Consent — when you think of this concept you probably think of sex, and possibly in a negative way. Discussions of consent usually center around “lack of” consent, and miscommunication, sexual assault, even rape.
We have focused on messages that emphasize the importance of saying and respecting someone’s “no.” We have given people tools to practice saying “no” proudly.
Now don’t get me wrong. Teaching that “no means no” and that sexual consent must be asked for and freely and enthusiastically given have always been among the very most important lessons I teach as a sex educator
However, there’s a big piece missing from our consent conversations.:
WHAT HAPPENED TO YES?
Seriously, I think that we have made a mistake. We focused so much on saying “no,” that we have forgotten to give people tools and criteria for how and when to say, “yes.” This has always been an issue for me. As someone who spends a lot of time working with kids and teens, schools and parent groups are often hyper-focused on talking about “no.” Now I understand why this is: it is an emphasis on combating peer pressure, and adults’ desire to delay sexual experimentation. But (and this is a big BUT), at some point, many people will make the decision to say “yes.” Shouldn’t we also be giving people the tools to evaluate that decision? (To me, the answer is clear: YES! YES! YES!) Pardon the pun. Or don’t. Up to you.
Now, I’ve obviously written this sentence many times in the past, but it deserves a place here, too. I do not assume “sex” is one particularly activity so when I use the word sex, I am not just talking about penis in vagina intercourse. I’m referring to any sexual way you choose to share your body with someone else. The criteria for saying “yes” can apply to anything or any sexual activity. I don’t make assumptions about your sex, gender, sexual orientation, or anything else for that matter. I don’t even assume that all of you want to say yes to any type of sex at any point in your life…but, you might. And if you do, or if you want to, there should be no shame around that decision.
I think that we all know the reasons for why someone might say no to sex, but what about the reasons for saying yes? Perhaps I can help you think about this through:
- Is this something that you want to do?
- If you are nervous about doing this, can you comfortably talk to your partner about your feelings?
- Do you know about (and are you committed to) protection and/or contraception?
- Are you capable of making a clear, thoughtful decision (read that as: not under the influence of drugs or alcohol)?
- Do you feel safe (emotionally and physically) with this other person?
- Will you still feel good about this decision even if other people talk or gossip?
- Again, do you want to do this?
That first (and last) question are really important. It’s okay to want to do something sexual. Sexuality and the expression of it are huge parts of our life and wanting physical intimacy is natural. (Yes, there are people who are asexual and for them not wanting something physically sexual is natural, too.) But you don’t just turn your sexuality on or off. It’s always there, we should treat it with respect.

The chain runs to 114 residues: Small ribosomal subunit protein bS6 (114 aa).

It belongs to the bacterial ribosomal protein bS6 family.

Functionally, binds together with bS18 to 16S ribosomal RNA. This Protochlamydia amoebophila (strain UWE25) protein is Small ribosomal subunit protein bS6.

Look, I know that it can sometimes feel awkward to come up with the right words – whether it is in the heat of the moment or not. Awkward isn’t a bad feeling, it’s a really important one. To me, it means that you know something is important but it doesn’t always come out of your mouth perfectly. It’s not a big deal. But…if you are looking for assistance, try the following:
- I really like the way that feels.
- I really want to kiss you – do you want that, too?
- Can I touch you?
And it’s always a good thing to reassure someone that you’re cool with slowing things down, too. “If this seems too fast, please tell me. I promise, it’s okay.”
As you begin a new school year (or any other post-summer chapter of your life), consider that lots of people are also trying to figure out how to navigate sexual intimacy (post-COVID, post high-school, post- well, anything). These decisions aren’t always simple and that’s okay. Sharing your body with someone (and talking through that choice) doesn’t exactly come easily to all people. Though what I would urge all of you to think about is that these decisions are yours to make. Not your parents, not your friends, not your professors, not politicians, no one but you. However you choose to incorporate sex in to your life, please know that it should be fun, pleasurable, safe, and consensual. Adults sometimes fear that younger people have a hard time with those four qualities, but I don’t buy it. You are just as capable as making smart (and good) decisions as anyone else, particularly when you have the right tools.
So with that, I shall wish all of you a good fall. And whatever you decide to say yes to, do it proudly. It’s your call.
About the Author
An internationally recognized expert on sexuality and relationships, Dr. Logan Levkoff is an author and educator dedicated to perpetuating healthy and positive messages about sexuality and relationships and encouraging honest conversation about sexuality and the role it plays in our culture. As a thought leader in the field of human sexuality and personal relationships, Logan frequently appears on television including Good Morning America, The Today Show, and CNN. Logan is an AASECT Certified Sex Educator and Sex Educator Supervisor and served on the AASECT Board of Directors. She received her Ph.D. in Human Sexuality, Marriage, and Family Life Education from New York University and holds an M.S. in Human Sexuality Education.
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